There is no provision in the bill for the State of Illinois to assume liability in the event people were hurt or killed due to an OSOW vehicle routed incorrectly on a local road. The bill also does not hold the State of Illinois accountable for damage to private property caused by OSOW vehicles. In either case, the afflicted parties would be left to fight for their own compensation.

Would the bill indemnify local government?

No. Even though the bill would give the State of Illinois authority to route the biggest and heaviest vehicles on roads someone else owns, there is no statutory indemnification to local government. Victims of personal injury or private property damage could seek recompense from the local government who had absolutely no control or input into the permit route. The local taxpayers would be left to pay for it.

This bill seems like an overreach of government authority. Is it?

Absolutely. This bill is the equivalent of government telling one person they are allowed to park their car in the neighbor’s garage.

Is this bill even Constitutional?

Constitutionality is left to the courts, but it’s not a stretch to see one unit of government cannot tell someone to break the law (operating OSOW vehicles) on someone else’s property.

Has there ever been a study done to investigate local permitting of OSOW vehicles?

Yes. From 2014-2016, the Chicago Metropolitan Agency for Planning (CMAP), which is a government agency, spent $250,000 of taxpayer funds to conduct an exhaustive study on this very topic. The conclusion and recommendation was that it is unrealistic for IDOT to permit OSOW vehicles on local roads.

If IDOT issued permits for our local roads, would the community be compensated?

No. The bill does not provide a provision for State of Illinois to share any permit fees or other funding with local government after routing OSOW vehicles on their roads.

Is there an online system being used by local government to improve permitting?

Yes. Currently almost 200 local municipalities, townships and counties are using Oxcart Permit Systems to process their permits. Upon conclusion of the CMAP study, the Metropolitan Mayors Caucus (MMC) endorsed Oxcart as the compliant solution to solve the challenges raised by the study. Oxcart has received broad support from both local government and the trucking associations who actually represent OSOW carriers.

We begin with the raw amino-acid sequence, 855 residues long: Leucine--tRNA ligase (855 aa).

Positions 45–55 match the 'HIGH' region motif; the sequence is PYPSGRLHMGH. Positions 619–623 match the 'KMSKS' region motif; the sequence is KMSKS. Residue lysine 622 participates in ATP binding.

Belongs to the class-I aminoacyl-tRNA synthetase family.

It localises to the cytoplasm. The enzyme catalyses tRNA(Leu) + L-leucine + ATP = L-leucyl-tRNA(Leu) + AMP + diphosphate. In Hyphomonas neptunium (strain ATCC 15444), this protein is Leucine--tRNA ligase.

If I oppose this bill, am I being “anti-business”?

Not at all. While local OSOW permitting is another regulation and expense for the trucking industry, proper permitting actually protects the industry by providing them safe routing and relief from costly enforcement. The use of an efficient and modern online permitting software such as Oxcart actually makes trucking more profitable.

Do communities have the authority to issue OSOW permits for free?

Yes. Under the current law, there is nothing which requires local government to collect fees for OSOW permits. The primary goal is to provide truckers a legal document with safe and practical routing. The law does not prohibit local government from assessing fees for their time and efforts reviewing routes.

Would the State of Illinois pay for engineering studies to examine all the local roads and bridges?

There is no provision within the proposed legislation to require the State of Illinois to pay for extremely expensive engineering studies of local roads and bridges. Given the dire financial situation the State of Illinois is in, this idea seems highly unlikely.

What if my community does not want to allow any OSOW vehicles on our local roads?

Under the current law, communities are not required to allow OSOW vehicles on their local roads. The law provides legal limits for size and weight, and local government has no mandate to provide permits to vehicles which exceed them. Under the proposed legislation, local communities would not be able to stop IDOT from routing these vehicles on the local roads.